HL Deb 12 May 1926 vol 64 cc189-90

My Lords, I have to ask the noble Marquess the Leader of the House whether he desires to make any statement, however brief, about the situation to-day.


My Lords, I, of course, respond to the invitation of the noble and learned Viscount. As he rather indicated there is not very much to be said this afternoon. Your Lordships are all aware that the General Strike came to an end at a quarter past twelve to-day. That is, I need not tell your Lordships, a matter of profound satisfaction to His Majesty's Government as it is to the whole country. I need not tell your Lordships with what great satisfaction it is to us that we revert once more to our rÔle of mediator. We were obliged to take a much more active part than corresponds to the word "mediation" recently in resisting the General Strike. That was our bounden duty, as I ventured to tell your Lordships when I had occasion to speak upon the subject on the first day. But the proper rÔle for the Government in these matters is that of mediator. So long as it was a trade dispute our role was that of mediator. When it became a General Strike it was necessary for us to vindicate the authority of the law and of the Constitution.

But in welcoming this great news I need not say there is no note of triumph in my voice and I hope there will be no note of triumph anywhere else. We are only too delighted, too glad and too thankful, I should say, that the principles of common sense and the sentiment of legality so deeply imprinted in the minds and hearts of the English people have asserted themselves. They have gone back to the paths of legality. For our part, we resume the role of mediator and our effort to produce peace in the coal industry will be at once resumed, without the least delay, and I hope it may bring a satisfactory termination.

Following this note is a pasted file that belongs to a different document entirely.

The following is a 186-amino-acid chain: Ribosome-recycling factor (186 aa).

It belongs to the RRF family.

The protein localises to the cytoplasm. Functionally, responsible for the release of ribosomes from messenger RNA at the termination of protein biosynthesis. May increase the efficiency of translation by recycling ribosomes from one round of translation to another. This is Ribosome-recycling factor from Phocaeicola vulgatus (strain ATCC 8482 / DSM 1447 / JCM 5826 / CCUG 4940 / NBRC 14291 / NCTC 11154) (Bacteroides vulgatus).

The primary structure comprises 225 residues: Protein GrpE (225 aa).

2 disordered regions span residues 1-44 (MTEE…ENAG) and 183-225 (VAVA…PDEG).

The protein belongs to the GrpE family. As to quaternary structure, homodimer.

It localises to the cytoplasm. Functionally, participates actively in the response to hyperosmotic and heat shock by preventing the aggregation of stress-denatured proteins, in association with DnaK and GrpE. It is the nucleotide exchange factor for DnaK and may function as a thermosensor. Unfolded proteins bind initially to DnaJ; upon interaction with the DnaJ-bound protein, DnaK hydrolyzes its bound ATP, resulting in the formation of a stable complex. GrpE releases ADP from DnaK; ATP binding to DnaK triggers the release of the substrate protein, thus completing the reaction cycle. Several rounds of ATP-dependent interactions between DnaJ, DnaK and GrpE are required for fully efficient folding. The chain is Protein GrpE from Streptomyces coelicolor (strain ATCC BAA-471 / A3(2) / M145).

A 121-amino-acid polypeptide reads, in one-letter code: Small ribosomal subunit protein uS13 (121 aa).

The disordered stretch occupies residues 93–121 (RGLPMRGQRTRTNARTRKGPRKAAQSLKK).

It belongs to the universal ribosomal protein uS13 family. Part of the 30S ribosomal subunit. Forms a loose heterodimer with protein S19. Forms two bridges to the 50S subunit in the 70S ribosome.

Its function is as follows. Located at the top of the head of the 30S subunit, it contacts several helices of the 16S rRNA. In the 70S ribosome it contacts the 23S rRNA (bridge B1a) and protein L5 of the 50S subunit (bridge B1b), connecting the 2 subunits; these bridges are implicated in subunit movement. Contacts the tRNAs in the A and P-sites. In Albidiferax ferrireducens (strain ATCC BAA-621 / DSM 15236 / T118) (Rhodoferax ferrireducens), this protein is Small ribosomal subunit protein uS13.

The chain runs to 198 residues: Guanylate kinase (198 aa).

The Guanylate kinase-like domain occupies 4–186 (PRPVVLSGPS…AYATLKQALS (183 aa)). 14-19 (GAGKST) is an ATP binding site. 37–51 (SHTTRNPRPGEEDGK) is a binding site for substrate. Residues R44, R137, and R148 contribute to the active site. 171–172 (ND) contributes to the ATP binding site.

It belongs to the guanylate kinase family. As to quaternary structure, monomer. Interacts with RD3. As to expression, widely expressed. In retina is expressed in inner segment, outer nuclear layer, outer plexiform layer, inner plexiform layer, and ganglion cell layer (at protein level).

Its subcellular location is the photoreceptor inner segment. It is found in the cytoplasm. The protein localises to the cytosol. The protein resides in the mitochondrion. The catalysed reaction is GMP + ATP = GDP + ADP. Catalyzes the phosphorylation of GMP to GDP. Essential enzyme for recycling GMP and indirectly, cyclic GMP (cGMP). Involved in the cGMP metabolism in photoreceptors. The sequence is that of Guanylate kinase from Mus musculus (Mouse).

Viscount HALDANE

My Lords, I think no one could take exception to the tone of the statement made by the noble Marquess, and it is very satisfactory to think that in that spirit he and his Government are entering upon the task of mediation.


My Lords, your Lordships will have heard with relief and intense gratification the announcement which the noble Marquess has been able to make. I agree with him and I am sure I am only uttering the sentiments of the whole of your Lordships' House when I say that this is not a moment either for recrimination or exultation. I do not think we should be discharging our duty even now if we did not express what all your Lordships and all classes in the community feel—a sense of pride and satisfaction at the constancy, the patience, the good temper and the self—sacrifice that have been exhibited in all quarters. I will only add one word of warning. We are not at the end of our troubles in this matter and the exercise of those qualities will still be required in full measure in the weeks that are before us.